"I came away with certainly no very exalted idea of the Roman Catholic faith which could thus degrade the intellect of man into the belief that personal torture changes the heart, or that cut feet and bleeding knees are acceptable sacrifice to God."

It should be added that Foster, "The Times" one-man commission of inquiry, also reported on leaving Station Island that he was invited by a party of four boatmen to inspect their "still" on a neighbouring island and, while there, did taste the wort, just to please them.

Many a good man, before and since, has had a jorum "just to please" whomever was offering it.

Foster's descriptions of conditions in Donegal town and environs were contained in a letter he penned as few days after leaving it.

"The town of Donegal," he wrote, "itself exhibits another of those numerous examples of neglect with which Ireland abounds. The bay of Donegal, dotted with green islands, with the Atlantic Ocean on one side, and the town nestling at the foot of magnificent hills, which rise in the background abruptly behind it, affords scenery of the most exquisite natural beauty.

"There is sea-bathing, and a mineral spa of precisely the same quality as the Harrowgate water, and baths, close to the town....

"There are also pleasant walks formed along the shore of the river for the use of the inhabitants, by the liberality of Lord Arran, who has a small property in the neighbourhood of the town.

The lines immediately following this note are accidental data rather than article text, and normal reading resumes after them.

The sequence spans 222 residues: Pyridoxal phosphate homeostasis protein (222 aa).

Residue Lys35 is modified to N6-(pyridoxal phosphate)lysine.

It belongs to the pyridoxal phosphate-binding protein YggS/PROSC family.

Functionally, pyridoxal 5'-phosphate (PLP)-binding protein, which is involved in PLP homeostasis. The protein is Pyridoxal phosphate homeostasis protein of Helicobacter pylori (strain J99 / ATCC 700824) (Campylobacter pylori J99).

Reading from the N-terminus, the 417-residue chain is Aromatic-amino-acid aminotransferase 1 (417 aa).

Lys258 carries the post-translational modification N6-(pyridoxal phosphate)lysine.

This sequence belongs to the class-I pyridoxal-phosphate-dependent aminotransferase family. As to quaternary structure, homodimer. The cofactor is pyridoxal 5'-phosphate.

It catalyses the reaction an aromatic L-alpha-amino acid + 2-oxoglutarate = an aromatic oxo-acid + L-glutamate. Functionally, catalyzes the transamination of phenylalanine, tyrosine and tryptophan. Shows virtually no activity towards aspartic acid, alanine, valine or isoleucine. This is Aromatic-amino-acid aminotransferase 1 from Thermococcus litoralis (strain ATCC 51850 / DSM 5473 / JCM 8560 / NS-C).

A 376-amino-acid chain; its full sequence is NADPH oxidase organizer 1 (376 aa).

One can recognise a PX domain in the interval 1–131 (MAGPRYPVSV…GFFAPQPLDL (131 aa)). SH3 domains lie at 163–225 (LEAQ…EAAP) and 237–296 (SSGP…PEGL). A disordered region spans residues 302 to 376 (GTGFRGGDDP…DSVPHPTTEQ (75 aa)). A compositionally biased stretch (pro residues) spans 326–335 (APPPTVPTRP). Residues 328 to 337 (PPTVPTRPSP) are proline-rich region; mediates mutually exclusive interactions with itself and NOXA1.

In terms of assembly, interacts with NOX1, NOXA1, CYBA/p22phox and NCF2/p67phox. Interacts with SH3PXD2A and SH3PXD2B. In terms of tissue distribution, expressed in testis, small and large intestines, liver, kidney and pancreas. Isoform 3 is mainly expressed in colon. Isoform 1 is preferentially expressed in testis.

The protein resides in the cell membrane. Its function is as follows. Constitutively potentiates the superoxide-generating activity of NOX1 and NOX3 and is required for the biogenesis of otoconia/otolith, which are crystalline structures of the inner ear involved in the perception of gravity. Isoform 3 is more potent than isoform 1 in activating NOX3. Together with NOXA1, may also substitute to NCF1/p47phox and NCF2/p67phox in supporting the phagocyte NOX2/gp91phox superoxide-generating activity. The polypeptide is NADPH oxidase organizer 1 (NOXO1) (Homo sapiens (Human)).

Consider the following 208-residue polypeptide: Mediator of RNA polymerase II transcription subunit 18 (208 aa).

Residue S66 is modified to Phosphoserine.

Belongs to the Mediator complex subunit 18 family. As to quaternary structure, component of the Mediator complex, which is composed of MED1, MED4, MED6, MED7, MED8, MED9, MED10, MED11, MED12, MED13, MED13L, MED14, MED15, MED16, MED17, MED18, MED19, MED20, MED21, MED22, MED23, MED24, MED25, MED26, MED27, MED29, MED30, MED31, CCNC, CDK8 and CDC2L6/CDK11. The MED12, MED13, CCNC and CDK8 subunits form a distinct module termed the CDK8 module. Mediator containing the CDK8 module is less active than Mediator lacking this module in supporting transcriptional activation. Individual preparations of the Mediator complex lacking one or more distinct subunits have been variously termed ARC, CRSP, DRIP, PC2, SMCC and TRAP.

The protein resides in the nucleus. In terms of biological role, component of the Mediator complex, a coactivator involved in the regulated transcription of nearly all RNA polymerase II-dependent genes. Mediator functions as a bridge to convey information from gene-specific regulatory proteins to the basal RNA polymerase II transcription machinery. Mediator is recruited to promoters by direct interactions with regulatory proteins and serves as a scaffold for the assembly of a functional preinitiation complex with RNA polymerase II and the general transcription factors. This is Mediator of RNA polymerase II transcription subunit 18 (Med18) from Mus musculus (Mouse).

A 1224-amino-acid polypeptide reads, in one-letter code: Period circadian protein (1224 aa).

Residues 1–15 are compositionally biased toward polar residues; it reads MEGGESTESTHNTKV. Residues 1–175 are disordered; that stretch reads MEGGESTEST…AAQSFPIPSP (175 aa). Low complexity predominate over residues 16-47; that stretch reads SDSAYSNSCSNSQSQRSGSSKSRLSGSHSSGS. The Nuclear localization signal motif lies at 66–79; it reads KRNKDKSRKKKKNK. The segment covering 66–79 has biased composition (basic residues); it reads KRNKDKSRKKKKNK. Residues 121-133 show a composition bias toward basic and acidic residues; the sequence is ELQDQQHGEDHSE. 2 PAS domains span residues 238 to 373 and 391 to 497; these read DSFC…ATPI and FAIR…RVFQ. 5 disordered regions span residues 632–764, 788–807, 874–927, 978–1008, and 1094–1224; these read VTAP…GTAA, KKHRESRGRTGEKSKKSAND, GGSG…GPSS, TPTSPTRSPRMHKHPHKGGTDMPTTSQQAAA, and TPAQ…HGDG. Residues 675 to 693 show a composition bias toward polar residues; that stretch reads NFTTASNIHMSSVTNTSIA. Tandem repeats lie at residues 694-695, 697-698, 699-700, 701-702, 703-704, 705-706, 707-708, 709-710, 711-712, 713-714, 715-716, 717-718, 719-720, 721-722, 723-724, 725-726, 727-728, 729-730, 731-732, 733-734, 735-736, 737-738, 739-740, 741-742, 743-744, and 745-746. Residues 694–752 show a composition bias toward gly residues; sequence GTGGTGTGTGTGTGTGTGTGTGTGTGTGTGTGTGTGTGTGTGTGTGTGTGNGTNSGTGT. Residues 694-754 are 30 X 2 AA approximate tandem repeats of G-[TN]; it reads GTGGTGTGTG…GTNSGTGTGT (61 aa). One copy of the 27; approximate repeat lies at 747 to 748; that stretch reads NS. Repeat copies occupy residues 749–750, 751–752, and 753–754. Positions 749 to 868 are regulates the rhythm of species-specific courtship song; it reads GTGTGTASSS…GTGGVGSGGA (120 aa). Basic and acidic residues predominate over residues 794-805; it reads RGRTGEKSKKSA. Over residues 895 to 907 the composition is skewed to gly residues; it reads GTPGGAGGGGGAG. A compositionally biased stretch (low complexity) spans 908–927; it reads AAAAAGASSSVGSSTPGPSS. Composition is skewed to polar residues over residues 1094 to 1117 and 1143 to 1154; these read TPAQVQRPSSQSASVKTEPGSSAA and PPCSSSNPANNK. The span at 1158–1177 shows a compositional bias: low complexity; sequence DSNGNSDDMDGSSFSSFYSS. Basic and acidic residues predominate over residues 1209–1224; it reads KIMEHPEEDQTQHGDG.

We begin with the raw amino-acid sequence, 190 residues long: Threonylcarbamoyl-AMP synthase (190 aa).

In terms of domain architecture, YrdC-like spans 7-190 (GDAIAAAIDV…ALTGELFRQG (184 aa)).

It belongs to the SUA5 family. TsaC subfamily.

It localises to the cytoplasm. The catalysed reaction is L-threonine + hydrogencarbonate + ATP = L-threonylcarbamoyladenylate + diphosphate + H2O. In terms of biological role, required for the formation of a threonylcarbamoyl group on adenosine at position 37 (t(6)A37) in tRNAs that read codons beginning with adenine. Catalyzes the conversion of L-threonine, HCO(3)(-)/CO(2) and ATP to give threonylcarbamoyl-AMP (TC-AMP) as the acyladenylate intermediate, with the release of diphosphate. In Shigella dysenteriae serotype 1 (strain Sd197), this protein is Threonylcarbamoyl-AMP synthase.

"Were all the advantages of scenery, locality, bathing, and cheapness of living which this town possesses, connected with any English town, it would not be long before it was a second Brighton, or Bath, or Cheltenham. There is, however, but one resident landlord or gentleman in the neighbourhood--Mr. Hamilton--who has built himself a beautiful house on one of the islands in the bay; and the town remains neglected and poor."

That Foster thought fit to report the existence of "but one resident landlord" is itself telling. Here is what James Tuke, cited in last week's issue, noted on the subject of landlords in Donegal:

"This county, like most others in Ireland, belongs to a few large proprietors, some of them , unhappily, absentees, whose large domains sometimes extend over whole parishes and baronies, and contain a population of 8,000 to 12,000."

Readers who are following this series, and who may be interested in other relevant information, are invited to note that in 1847, at the worst stage of the Famine in Ireland, the Choctaw Nation in the United States of America, themselves mercilessly discriminated against by governing authorities, raised $170 for the relief of Irish famine victims.

Choctaw artist, Gary White Deer, has created a painting, commissioned by the Government of Ireland, in remembrance of the Great Famine. Limited edition prints are being sold to support a famine relief project in Ethiopia.